For Older NVIDIA GPUs, Nouveau Re-Clocking Is Getting Fit
Written by Michael Larabel in Nouveau on 9 October 2014 at 12:42 PM EDT. 3 Comments
NOUVEAU --
Student developer Roy Spliet presented at XDC2014 Bordeaux this week about his X.Org Foundation funded work on improving GPU re-clocking for the open-source Nouveau (NVIDIA) Linux graphics driver. For NVA3/NVA5/NVA8 hardware owners, the reverse-engineered driver will soon start offering better performance with the GPU core and memory frequencies finally able to hit their rated targets.

Roy Spliet has been tackling re-clocking for a number of months as one of the few developers involved in this task of allowing the NVIDIA GPUs to re-clock to their rated core and memory frequencies rather than being stuck to whatever lower clock frequencies they were programmed to by the video BIOS at boot time.


Roy's XDC2014 presentation covers the challenges in re-clocking, the process of understanding the clock tree and bits via EnvyTools, MMIOtrace, and other reverse engineering work, and then implementing the complex process of re-clocking the hardware and increasing the voltages where needed.

Future work Roy says that's still outstanding is GDDR5 re-clocking, load-based automatic clock/voltage adjustments, improving the reliability of Nouveau re-clocking, and then getting re-clocking in a good shape for Fermi/Kepler/Maxwell GPUs.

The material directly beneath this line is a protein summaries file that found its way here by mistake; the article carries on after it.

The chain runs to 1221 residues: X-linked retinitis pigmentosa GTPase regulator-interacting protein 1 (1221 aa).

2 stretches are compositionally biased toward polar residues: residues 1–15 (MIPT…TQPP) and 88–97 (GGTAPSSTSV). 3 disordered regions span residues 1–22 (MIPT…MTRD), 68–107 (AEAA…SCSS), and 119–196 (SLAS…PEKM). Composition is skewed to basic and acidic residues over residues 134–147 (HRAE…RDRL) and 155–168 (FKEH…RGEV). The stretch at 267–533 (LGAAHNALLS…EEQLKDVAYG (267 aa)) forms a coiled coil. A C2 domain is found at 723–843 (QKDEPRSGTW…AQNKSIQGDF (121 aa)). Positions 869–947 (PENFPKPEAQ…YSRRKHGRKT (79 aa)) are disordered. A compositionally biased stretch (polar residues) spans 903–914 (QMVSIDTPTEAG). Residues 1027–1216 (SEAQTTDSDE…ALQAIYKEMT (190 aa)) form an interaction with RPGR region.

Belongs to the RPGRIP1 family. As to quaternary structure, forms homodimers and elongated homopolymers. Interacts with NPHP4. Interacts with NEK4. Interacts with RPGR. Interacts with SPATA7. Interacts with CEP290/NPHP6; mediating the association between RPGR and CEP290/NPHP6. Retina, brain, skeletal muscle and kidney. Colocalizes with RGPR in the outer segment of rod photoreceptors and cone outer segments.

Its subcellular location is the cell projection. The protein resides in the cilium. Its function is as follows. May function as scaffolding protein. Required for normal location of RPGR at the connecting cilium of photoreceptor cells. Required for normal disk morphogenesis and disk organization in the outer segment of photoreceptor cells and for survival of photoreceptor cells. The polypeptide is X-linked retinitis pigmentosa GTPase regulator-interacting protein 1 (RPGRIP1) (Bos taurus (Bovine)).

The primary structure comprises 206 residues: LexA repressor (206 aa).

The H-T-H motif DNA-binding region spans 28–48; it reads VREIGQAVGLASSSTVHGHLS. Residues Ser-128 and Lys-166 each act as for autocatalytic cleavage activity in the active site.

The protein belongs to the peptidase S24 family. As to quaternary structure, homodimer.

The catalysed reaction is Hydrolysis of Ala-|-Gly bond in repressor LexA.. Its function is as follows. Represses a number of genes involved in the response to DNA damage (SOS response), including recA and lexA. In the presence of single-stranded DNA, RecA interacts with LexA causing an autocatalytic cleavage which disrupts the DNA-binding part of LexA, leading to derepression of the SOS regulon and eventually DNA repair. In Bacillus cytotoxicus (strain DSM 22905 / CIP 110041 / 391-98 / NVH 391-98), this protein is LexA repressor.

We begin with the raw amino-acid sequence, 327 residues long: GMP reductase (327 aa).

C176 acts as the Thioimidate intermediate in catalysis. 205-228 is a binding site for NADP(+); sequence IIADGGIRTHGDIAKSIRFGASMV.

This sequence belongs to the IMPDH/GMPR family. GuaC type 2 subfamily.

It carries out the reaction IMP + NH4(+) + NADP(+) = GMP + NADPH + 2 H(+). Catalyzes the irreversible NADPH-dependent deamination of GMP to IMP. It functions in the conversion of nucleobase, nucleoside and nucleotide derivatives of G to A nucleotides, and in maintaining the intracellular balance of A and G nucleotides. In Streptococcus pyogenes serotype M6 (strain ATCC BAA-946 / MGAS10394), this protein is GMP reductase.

Roy's paid project is over and he's got the NVA3/5/8 graphics processors in decent shape and will ultimately be part of the Nouveau DRM driver in the mainline Linux kernel. However, for now he's taking a break from this work and he's not sure if he'll get involved later with the remaining Nouveau re-clocking work items -- it depends where he ends up finding employment, etc. NVIDIA should take a look at hiring him if they want to bolster their open-source desktop graphics contributions to Nouveau.

You can find Roy's XDC2014 presentation slides in PDF form.

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Michael Larabel is the principal author of Phoronix.com and founded the site in 2004 with a focus on enriching the Linux hardware experience. Michael has written more than 10,000 articles covering the state of Linux hardware support, Linux performance, graphics drivers, and other topics. Michael is also the lead developer of the Phoronix Test Suite, Phoromatic, and OpenBenchmarking.org automated benchmarking software. He can be followed via Twitter or contacted via MichaelLarabel.com.

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